Abraham Lincoln The Man That Changed America History Essay
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This one man was able to fight for, work for, and love his country so much that he single-handedly brought about changes that had previously only been dreamt of. This astonishing individual accomplished more in 30 years than most men do in their entire lifetime. Perhaps one of the most remarkable men in the history of the United States, Abraham Lincoln changed the course of our history forever.
On February 12, 1809, Nancy Lincoln gave birth to a son, whom she named Abraham. This child, named after his grandfather, was born in Hardin County, Kentucky. Abraham had two siblings, Sarah, who was two years older, and Thomas, who was three years younger. However, Thomas, Abraham's only brother, unexpectedly died shortly after birth. The Lincoln's were not a significantly wealthy family; they lived in a log cabin, and Thomas Lincoln worked very hard for every cent he earned. In fact, Thomas had to take on two jobs, farming and carpentry, in order to support his family.
"Partly on the account of slavery, but chiefly on the account of the difficulty of land titles in Kentucky, Thomas Lincoln moved his family to Pigeon Creek, Indiana." (Lincoln Bicentennial). In 1716, after buying property, Abraham helped his father with much of the work involved in settling into this 160-acre piece of land. Just two years after the move, in 1818, the Lincoln family suffered yet another tragedy when Abraham's mother died from contaminated milk. Just a year after Nancy's death, Abraham's father remarried a widow, with three children of her own, by the name of Sarah Bush Johnston.
Abraham and his stepmother grew very close, and she treated him as if he were her own child. "She encouraged him to grow in his knowledge and understanding of things, and was said
to have started his childhood education." (Burns). Although Abraham had previously gone to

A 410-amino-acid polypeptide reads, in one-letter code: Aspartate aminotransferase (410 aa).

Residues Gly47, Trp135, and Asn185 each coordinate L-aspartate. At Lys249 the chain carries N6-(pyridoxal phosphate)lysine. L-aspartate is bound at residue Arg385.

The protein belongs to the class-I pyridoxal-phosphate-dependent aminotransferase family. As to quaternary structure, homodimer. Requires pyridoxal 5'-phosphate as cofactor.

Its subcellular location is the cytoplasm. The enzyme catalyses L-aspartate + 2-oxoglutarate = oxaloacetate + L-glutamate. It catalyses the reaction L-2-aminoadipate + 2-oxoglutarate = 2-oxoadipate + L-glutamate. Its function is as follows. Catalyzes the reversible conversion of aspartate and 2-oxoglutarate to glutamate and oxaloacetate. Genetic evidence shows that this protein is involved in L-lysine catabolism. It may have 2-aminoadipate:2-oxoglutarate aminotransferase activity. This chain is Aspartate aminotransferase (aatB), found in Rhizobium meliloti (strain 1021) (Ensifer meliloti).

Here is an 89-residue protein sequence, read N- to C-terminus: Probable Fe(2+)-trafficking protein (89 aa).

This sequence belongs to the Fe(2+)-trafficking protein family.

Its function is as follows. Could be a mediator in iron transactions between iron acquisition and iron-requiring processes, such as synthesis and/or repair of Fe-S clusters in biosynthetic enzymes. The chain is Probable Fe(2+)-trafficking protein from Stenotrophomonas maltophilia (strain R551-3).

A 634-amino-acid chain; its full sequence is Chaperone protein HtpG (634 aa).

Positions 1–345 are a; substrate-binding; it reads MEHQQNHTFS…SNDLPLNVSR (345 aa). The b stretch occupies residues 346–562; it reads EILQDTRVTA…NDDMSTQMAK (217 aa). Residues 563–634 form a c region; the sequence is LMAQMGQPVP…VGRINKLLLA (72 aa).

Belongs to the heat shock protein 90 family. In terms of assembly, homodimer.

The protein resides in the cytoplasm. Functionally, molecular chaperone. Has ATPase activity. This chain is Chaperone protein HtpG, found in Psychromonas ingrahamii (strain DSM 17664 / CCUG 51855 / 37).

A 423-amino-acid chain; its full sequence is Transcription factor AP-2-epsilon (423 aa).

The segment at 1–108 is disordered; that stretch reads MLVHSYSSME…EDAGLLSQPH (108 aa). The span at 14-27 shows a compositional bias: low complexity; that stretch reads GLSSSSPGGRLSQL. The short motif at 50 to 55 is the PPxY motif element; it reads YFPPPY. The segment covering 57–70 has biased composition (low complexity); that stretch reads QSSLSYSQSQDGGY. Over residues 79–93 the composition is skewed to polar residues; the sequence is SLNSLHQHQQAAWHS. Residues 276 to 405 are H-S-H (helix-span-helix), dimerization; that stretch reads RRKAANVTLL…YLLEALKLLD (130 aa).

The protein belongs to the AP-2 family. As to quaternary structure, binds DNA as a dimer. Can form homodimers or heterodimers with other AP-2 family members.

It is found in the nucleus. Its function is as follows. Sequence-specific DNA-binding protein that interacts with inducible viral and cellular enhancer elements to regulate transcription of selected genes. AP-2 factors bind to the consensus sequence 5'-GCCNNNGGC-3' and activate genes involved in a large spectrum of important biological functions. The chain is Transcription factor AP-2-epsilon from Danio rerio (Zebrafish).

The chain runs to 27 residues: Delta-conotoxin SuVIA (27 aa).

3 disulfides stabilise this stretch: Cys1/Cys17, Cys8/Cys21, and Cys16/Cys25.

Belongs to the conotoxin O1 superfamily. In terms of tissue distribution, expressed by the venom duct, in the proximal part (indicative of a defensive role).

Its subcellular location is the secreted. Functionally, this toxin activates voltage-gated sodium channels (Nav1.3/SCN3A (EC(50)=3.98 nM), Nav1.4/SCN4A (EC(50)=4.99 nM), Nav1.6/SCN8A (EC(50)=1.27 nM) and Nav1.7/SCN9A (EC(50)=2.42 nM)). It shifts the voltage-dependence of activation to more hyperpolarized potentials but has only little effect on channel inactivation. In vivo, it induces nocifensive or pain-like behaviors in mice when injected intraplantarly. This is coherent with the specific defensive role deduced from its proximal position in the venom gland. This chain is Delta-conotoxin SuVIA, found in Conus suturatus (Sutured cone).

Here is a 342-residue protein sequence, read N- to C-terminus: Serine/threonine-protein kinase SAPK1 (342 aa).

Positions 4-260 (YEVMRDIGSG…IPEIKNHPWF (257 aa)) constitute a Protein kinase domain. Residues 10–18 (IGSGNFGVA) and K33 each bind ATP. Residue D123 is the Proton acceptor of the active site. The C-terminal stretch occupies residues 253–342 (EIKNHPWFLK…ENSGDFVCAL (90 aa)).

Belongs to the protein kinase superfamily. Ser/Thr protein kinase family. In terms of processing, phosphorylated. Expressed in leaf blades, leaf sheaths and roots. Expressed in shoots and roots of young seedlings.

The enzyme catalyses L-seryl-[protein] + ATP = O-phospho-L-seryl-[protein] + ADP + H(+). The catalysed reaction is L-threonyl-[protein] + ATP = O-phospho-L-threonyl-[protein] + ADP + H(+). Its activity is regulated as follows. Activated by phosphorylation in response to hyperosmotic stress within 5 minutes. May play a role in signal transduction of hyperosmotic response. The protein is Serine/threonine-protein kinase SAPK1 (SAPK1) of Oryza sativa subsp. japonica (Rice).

school for a couple of months, he never had any inspiration to learn until he received this
encouragement from his stepmother. If one put all of Abraham's schooling together, one would find that he received less than one year of actual school in his entire life. This means that Abraham Lincoln had so little education, that he could be considered a completely self educated man. He showed a special interest in books and reading and knew his Bible very well even though he never attended church.
At the age of 19, Abraham Lincoln had grown into a man of 6'4" and was stronger than anyone in town, leading to his first job offer. The offer came from a man by the name of James Gentry, and it was to bring a shipload of cargo to New Orleans. After delivering the cargo, with James Gentry's son, on a boat Abraham had built by hand, James was amazed by Abraham's incredible skill and reliability. He asked Abraham to work in his local store, and Abraham jumped at the opportunity to make some more money. While working there, he would often hear men speak of politics; this sparked an interest, which slowly grew to a flame, in young Abraham. During this time, however, Abraham's sister, Sarah, died giving birth to a child, causing much grief in his life. Soon after her death, Abraham's relatives wrote his father, saying how greatly efficient and productive the soil in Illinois was. This inspired Thomas Lincoln to once again move his family to a different part of the country. (Lincoln Bicentennial). This time however, Abraham did not stay with his family for very long. Instead, he went up to New Salem, Illinois, and life on his own had finally begun.